The performances are significantly above a projection of N3.635 trillion in the budget for all its taxes, which grew by N379.4 billion or 8.20 per cent, when compared with the 2011 all-taxes figures.
This positive trend must be sustained in future years in order for the country to actualize the positioning of the tax system in line with the 21st century trends.
Creation of Simplified Tax Systems:
Another way in which changes to the tax system can help economic growth is by easing the administrative burden on businesses – reducing the time which businesses need to spend dealing with tax matters and the complexity of the payment system. This suggests that governments keen to create a more business-friendly tax climate which is more supportive of economic growth need to focus not only on the overall rates and burden of taxation, but also on minimizing the time and effort which businesses need to spend complying with their tax rules and regulations. The fall out of an overly complicated tax system is tax evasion. This is why it is imperative, for instance, that all tax forms both at the federal and state levels should be reviewed and redesigned.
Concise and Simple Tax Laws:
Tax revenues depend on government’s administrative capacity to collect taxes and taxpayers’ willingness to comply. Compliance with tax laws is important to keep the system working for all and to support the programmes and services that improve lives. Keeping the rules concise, simple and as clear as possible will be helpful to taxpayers.
Review of Obnoxious Tax Laws:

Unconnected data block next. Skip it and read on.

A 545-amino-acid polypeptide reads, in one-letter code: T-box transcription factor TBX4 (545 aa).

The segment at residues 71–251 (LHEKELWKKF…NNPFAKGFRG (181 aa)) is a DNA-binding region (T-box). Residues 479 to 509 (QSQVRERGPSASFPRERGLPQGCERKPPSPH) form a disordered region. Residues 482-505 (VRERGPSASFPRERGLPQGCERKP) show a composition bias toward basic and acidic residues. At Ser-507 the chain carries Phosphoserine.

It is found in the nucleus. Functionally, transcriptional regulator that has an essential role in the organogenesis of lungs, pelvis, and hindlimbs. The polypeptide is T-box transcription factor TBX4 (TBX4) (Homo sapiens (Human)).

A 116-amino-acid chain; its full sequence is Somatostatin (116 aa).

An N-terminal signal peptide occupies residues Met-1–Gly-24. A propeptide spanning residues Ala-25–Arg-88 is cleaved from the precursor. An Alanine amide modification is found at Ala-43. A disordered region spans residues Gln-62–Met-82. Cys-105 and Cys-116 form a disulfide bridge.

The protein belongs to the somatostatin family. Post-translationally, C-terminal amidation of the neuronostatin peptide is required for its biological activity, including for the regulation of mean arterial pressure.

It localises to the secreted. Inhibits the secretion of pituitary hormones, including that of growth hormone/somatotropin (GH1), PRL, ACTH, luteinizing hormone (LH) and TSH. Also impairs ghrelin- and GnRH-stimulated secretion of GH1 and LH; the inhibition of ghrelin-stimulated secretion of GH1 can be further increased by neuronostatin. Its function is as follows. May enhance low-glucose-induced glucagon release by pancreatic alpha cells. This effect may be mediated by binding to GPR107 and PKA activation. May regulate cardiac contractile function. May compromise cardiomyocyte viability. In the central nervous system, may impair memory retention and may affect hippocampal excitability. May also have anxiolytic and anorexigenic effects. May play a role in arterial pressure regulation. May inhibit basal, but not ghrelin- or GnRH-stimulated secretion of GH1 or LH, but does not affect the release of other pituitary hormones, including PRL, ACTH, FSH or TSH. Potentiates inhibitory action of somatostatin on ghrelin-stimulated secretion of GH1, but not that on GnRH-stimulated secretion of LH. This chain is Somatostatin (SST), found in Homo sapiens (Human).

There are still some contradictions, gaps and overlaps in some existing tax laws that require urgent amendment. The timeliness of review of tax laws as events unfold should also be addressed expeditiously so that the tax environment can respond positively to the dynamism in the global economy.
Coordinated Approach to Tax Reforms:
There is need for the country to develop a coordinated approach to tax reforms. While many countries have improved their tax systems significantly and still continue to do so, tax reform is very high on governments’ agenda around the world. According to PricewaterhouseCoopers’ publication on ‘Paying Taxes 2012’, during 2010/2011, 33 economies made it easier to pay taxes or reduced tax rates. Introducing electronic systems to make compliance easier was the most common feature of tax reform during the period.
Tax reforms provide the platform for creating a more business-friendly tax system. Tax rates which directly bear on business activity can be brought down by shifting the burden of tax away from wealth-generating activities to consumption activities such as personal expenditures vide VAT and other indirect taxes.
Another way in which tax reform can help create a better climate for business, is by broadening the tax base which enables the same amount of taxation to be raised with a lower overall tax rate. The UK’s current approach to corporate tax reform is an example of this. It should also be noted that this is the position proposed by the NTP. Hence there is need to implement all the reforms proposed in the policy as earlier stated.
In this regard, therefore, Kabir M. Mashi, the Acting Executive Chairman of FIRS had posited that a tax system that will take Nigeria to the year 2020 and beyond should:
· Have an effective linkage of all the revenue collection agencies with an empowered and elevated common policy making organ (JTB).
· Be fully automated for easy information capturing and sharing, such that no transaction with some tax implication will take place without passing through the tax system.
· Have a taxpayer data base that can be updated from time to time, and that can reveal the profile of every taxpayer.
· Stand on the tripod of quality service delivery, effective taxpayer education and an enforcement and compliance strategy that will make tax evasion in any form very unprofitable.